If one looks closely at the famous painting, The Garden of Earthly Delights, created by Hieronymous Bosch around the year 1500, you can find many strange images. This includes a scene in hell where someone has musical notes on their butt. Now, a student has deciphered what this music sounded like.
Amelia Hamrick, a 20-year old student at Oklahoma Christian University recently transcribed the piece, which is found on the right panel of the triptych, which was created some time between 1490 and 1510 and now resides in the Museo del Prado in Madrid.
“Another OC student and I were looking at the painting one night,” Hamrick explains. “We noticed, much to our amusement, music written on the posterior of one of the characters, in an area that’s easy to overlook. I decided to transcribe it into modern notation, assuming the second line of the staff is C, as is common for chants from that time period.”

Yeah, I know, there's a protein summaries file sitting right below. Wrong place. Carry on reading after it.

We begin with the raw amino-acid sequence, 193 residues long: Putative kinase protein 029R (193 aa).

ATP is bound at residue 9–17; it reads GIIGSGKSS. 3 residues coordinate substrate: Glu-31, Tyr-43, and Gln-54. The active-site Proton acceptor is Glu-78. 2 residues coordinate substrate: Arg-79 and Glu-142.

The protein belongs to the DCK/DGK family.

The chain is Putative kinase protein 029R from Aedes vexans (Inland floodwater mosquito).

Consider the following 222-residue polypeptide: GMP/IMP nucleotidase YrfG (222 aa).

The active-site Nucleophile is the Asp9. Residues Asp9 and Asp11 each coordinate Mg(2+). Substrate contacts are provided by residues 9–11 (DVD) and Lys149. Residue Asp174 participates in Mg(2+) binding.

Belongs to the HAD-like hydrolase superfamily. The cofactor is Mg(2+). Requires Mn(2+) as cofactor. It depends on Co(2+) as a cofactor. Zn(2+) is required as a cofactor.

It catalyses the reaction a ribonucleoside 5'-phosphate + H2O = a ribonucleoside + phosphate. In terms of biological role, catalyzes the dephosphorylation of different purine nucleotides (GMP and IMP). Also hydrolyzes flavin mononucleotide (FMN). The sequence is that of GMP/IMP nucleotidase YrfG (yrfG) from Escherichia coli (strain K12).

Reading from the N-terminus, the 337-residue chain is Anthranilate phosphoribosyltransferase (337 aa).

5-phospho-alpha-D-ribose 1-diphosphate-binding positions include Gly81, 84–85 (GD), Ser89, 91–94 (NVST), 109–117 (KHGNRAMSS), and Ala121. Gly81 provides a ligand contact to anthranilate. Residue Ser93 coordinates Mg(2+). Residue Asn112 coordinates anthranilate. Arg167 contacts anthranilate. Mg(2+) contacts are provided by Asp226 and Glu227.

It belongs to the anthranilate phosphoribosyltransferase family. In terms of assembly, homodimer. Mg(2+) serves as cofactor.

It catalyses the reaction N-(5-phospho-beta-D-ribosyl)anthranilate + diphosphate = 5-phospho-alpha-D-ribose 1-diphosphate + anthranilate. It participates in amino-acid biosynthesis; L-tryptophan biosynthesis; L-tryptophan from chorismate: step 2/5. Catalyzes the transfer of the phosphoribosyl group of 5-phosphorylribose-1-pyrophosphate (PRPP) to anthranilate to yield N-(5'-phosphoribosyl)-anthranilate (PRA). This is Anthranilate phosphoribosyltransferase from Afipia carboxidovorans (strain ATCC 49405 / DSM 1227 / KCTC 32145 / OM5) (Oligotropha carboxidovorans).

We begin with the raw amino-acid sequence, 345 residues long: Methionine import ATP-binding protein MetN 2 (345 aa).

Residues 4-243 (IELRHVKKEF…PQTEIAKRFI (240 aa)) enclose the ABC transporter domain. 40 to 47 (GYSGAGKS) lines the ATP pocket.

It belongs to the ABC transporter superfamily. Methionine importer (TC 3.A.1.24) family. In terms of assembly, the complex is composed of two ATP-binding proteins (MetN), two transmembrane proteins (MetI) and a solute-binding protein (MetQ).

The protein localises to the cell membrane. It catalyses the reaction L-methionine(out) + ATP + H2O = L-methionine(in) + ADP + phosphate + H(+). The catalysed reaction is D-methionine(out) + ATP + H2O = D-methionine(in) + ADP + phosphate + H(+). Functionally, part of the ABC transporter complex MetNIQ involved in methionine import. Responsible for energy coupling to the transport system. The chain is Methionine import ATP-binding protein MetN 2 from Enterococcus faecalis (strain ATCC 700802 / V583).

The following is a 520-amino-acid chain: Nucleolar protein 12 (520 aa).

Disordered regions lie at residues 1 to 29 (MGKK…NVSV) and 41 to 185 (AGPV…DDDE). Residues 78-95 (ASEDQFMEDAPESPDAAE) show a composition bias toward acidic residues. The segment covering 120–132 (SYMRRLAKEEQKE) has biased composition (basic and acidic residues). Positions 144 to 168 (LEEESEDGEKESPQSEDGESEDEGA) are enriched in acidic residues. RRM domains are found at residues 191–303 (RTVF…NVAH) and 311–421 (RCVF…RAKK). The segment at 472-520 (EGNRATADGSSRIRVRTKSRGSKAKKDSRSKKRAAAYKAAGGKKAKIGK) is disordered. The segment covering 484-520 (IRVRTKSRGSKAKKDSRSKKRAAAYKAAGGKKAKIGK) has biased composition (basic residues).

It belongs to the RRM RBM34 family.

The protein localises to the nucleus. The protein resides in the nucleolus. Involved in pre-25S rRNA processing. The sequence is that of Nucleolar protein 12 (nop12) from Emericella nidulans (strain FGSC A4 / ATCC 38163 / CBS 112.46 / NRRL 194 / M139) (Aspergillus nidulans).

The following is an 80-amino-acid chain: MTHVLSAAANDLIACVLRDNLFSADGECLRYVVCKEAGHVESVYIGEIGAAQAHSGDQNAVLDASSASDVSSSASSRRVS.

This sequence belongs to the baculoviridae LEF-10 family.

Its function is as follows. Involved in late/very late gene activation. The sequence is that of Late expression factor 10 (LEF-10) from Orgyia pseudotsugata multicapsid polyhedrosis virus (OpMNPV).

After recording the song, Hamrick posted the audio file on her personal blog, where it began to gain a lot of attention online and around the globe.
“I still can’t believe this took off like it did,” Hamrick said. “I just threw it together in 30 minutes at one in the morning.”
Hamrick is recording a second version of the song with assistance from Oklahoma Christian music professor John Fletcher, who is quite proud of Hamrick. “It does not surprise me at all that she would jump in and do this,” Fletcher said. “She was simply interested in the joy of discovering something new.”
According to Hamrick, the Music History course taught by Professor Emeritus Harold Fletcher helped her compose the song. “We read about Gregorian notation and notation for other types of music during that period,” Hamrick said. “We were tested over a lot of recordings, so I had to listen to quite a bit of music that is very different from how music sounds today.”